Sunday, May 31, 2015

Review: Wither by Lauren DeStefano

Title: Wither
Author: Lauren DeStefano
Series: The Chemical Garden, Book One
Publisher: Simon & Schuster Books for Young Readers
Published Date: 22 March 2011
Buy: Amazon | The Book Depository | Dymocks Australia

By age sixteen, Rhine Ellery has four years left to live. She can thank modern science for this genetic time bomb. A botched effort to create a perfect race has left all males with a lifespan of 25 years, and females with a lifespan of 20 years. Geneticists are seeking a miracle antidote to restore the human race, desperate orphans crowd the population, crime and poverty have skyrocketed, and young girls are being kidnapped and sold as polygamous brides to bear more children.

When Rhine is kidnapped and sold as a bride, she vows to do all she can to escape. Her husband, Linden, is hopelessly in love with her, and Rhine can't bring herself to hate him as much as she'd like to. He opens her to a magical world of wealth and illusion she never thought existed, and it almost makes it possible to ignore the clock ticking away her short life. But Rhine quickly learns that not everything in her new husband's strange world is what it seems. Her father-in-law, an eccentric doctor bent on finding the antidote, is hoarding corpses in the basement. Her fellow sister wives are to be trusted one day and feared the next, and Rhine is desperate to communicate to her twin brother that she is safe and alive. Will Rhine be able to escape - before her time runs out?

Together with one of Linden's servants, Gabriel, Rhine attempts to escape just before her seventeenth birthday. But in a world that continues to spiral into anarchy, is there any hope for freedom?
(summary from Goodreads)

Though filled with lovely prose and having a compelling world, Wither left no lasting impact.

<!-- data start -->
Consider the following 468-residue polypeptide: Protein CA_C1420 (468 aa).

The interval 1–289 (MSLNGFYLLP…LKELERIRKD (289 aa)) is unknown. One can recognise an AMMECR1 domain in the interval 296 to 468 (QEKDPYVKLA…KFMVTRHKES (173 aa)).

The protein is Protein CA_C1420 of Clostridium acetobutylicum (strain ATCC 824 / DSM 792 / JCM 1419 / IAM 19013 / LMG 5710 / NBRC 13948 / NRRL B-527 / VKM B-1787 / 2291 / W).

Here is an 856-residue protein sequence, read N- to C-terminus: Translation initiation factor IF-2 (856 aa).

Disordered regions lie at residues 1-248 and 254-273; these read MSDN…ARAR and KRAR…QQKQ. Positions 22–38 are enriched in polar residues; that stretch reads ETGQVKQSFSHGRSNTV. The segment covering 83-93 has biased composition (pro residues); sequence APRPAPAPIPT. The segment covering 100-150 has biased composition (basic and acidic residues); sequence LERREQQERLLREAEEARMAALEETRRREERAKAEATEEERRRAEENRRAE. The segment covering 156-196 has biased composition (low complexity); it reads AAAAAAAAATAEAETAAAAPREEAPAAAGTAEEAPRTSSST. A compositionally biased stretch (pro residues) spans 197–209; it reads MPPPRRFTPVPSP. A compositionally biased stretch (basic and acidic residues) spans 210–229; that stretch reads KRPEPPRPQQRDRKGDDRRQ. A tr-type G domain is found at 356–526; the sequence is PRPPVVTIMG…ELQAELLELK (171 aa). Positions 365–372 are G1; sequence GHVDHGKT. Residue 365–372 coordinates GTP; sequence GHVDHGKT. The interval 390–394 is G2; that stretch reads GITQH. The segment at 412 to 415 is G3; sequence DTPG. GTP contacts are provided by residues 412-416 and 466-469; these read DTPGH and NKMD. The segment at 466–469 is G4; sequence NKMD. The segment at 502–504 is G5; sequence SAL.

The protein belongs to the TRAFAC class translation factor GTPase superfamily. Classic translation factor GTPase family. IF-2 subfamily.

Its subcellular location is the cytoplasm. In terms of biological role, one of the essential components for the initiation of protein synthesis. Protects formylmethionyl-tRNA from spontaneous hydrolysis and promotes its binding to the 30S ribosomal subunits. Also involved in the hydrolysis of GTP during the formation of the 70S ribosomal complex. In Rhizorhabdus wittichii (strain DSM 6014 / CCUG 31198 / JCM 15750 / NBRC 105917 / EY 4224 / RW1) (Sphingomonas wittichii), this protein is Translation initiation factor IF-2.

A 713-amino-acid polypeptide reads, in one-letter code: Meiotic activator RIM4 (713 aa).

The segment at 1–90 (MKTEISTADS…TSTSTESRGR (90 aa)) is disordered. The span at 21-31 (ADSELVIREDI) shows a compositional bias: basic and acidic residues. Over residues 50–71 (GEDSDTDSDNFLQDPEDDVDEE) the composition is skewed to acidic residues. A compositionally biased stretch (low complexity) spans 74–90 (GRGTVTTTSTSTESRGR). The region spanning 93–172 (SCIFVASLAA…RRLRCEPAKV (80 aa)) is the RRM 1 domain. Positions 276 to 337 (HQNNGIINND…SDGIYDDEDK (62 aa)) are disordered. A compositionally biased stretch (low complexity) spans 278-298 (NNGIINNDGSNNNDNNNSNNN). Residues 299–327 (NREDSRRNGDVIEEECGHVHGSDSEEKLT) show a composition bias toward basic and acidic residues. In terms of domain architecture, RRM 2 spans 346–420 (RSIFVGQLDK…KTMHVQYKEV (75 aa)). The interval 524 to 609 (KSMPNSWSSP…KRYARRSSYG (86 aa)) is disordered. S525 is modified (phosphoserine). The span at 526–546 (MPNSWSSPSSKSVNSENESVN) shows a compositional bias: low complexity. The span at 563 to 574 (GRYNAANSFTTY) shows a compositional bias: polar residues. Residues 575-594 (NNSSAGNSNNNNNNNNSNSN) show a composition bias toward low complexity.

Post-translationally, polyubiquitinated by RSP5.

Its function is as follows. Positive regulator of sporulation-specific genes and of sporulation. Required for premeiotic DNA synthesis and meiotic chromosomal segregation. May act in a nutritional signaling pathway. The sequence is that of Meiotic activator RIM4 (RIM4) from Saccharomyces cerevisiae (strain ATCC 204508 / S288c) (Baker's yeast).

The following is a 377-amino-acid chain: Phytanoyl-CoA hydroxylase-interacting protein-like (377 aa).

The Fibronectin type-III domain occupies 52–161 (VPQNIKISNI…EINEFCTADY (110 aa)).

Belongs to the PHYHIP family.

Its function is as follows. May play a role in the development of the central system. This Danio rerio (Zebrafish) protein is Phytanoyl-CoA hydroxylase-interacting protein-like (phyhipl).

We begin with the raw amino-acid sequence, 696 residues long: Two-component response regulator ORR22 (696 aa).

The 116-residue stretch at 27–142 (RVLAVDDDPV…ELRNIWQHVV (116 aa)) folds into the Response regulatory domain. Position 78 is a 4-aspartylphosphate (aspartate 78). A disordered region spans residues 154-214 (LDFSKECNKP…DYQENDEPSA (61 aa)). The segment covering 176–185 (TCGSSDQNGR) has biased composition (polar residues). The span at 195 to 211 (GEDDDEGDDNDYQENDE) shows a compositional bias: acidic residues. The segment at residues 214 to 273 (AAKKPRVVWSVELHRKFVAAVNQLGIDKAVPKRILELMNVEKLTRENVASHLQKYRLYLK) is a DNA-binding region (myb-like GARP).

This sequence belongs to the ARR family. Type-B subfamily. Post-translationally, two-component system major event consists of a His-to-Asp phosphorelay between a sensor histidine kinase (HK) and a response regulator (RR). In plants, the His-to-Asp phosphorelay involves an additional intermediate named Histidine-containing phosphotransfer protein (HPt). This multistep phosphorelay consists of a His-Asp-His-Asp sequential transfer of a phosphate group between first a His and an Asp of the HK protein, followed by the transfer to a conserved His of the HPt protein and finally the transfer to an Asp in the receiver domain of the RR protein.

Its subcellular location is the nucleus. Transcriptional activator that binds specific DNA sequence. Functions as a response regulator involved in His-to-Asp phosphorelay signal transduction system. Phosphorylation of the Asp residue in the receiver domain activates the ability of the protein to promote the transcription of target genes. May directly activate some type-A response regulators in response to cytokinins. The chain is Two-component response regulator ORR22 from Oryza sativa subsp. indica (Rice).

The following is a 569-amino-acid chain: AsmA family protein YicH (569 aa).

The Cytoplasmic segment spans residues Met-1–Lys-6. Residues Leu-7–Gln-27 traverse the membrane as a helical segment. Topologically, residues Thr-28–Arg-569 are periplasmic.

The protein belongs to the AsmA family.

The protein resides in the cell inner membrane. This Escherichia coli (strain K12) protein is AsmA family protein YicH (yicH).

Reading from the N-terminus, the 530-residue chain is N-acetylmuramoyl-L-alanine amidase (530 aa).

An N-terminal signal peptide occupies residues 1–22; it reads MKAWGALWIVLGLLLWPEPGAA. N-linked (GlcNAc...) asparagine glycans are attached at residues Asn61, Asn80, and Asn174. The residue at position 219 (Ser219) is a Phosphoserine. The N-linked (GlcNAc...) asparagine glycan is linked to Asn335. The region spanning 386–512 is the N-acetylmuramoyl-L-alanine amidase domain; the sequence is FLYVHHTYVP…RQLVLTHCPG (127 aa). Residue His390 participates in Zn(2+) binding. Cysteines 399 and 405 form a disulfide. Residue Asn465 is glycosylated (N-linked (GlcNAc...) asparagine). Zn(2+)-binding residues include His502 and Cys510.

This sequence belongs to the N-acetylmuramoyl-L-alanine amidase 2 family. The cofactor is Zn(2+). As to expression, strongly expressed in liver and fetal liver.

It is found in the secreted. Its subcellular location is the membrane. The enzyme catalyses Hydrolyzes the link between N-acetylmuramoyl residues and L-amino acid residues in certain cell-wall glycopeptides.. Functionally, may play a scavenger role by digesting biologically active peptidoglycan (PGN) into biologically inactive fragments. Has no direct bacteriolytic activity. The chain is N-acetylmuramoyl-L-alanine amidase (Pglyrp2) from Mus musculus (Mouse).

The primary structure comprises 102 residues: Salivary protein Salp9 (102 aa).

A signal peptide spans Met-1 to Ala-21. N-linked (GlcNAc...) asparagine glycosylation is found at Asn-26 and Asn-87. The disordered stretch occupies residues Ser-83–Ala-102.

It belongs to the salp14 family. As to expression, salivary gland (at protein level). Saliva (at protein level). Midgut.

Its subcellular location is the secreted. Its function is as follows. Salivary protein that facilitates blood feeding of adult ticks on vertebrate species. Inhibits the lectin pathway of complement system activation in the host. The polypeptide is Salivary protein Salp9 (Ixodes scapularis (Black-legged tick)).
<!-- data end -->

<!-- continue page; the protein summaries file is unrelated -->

I wanted so much to love this book. The cover is gorgeous and it's been sitting on my self for longer than I'd like to admit. There's always been something about it that held me back. Until now, when I finally pushed myself to read it. I had no major expectations other than simply hoping I enjoyed it, but unfortunately not even that was met. Wither starts strong, throwing you into a heart-pounding situation, giving you history as it goes, and ensuring you feel a desperate sort of chaos. But after all that I kept waiting for Wither to go somewhere amazing and kept being severely disappointed. We get to know characters, learn more about this world, see relationships form, sure, but it just kept feeling like DeStefano was building towards something that simply never occurred. I felt like nothing happened throughout this book. I get that as the first in a series Wither is a sort of introduction, but this is too much. I never became fully invested in this novel, not in its characters or its story.

DeStefano has some beautiful writing. Her descriptions are quite stunning and played on my imagination. But that's the nicest thing I can find to say. Because while the prose is pretty, there's no substance. I just could not shake the sense that Wither was lacking. I never felt that sense of "YES", never felt swept away, as such writing should have been able to do. Rhine is a smart character and has such rebellious thoughts, but her acting on anything is few and far between. She keeps oscillating between everything! Will she stay or go? Does she like Linden or not? Should she form a bond with her sister wives or not? Will she act on finding her brother or not? Rhine spends so much time trying to actually make a decision that it's frustrating, and a big part of why this book doesn't work for me. The only thing she's ever sure of is that she distrusts and hates Linden's father, and in that we agree. But even this - so many allusions to horrifying acts and dreadful truths, but no follow through.

Likewise, Rhine's relationships with Linden and Gabriel feel like shells. Linden is too idiotic in his obliviousness to be taken seriously as a character let alone as a legitimate love interest. Gabriel I was absolutely prepared to get behind, but then he disappears for most of the rest of the book...and yet I'm meant to believe in the true emotional bond between him and Rhine? Yeah, no. This is just more trying to develop something that ultimately goes nowhere. What I did like about Wither, for the most part, is Rhine's relationship with Jenna and Cecily. I liked Jenna. There was an authenticity to her that was practically the only thing that resonated throughout this book. I kind of only tolerated Cecily. She's certainly a bright spark, but too often her attitude annoyed me. It was nice to see the bond these girls formed, in spite of their situation. It still wasn't enough to save this book from a giant "meh", though.

It's terribly cheesy of me - but Wither lives up to its title. The longer it went on the more it withered.



Post a Comment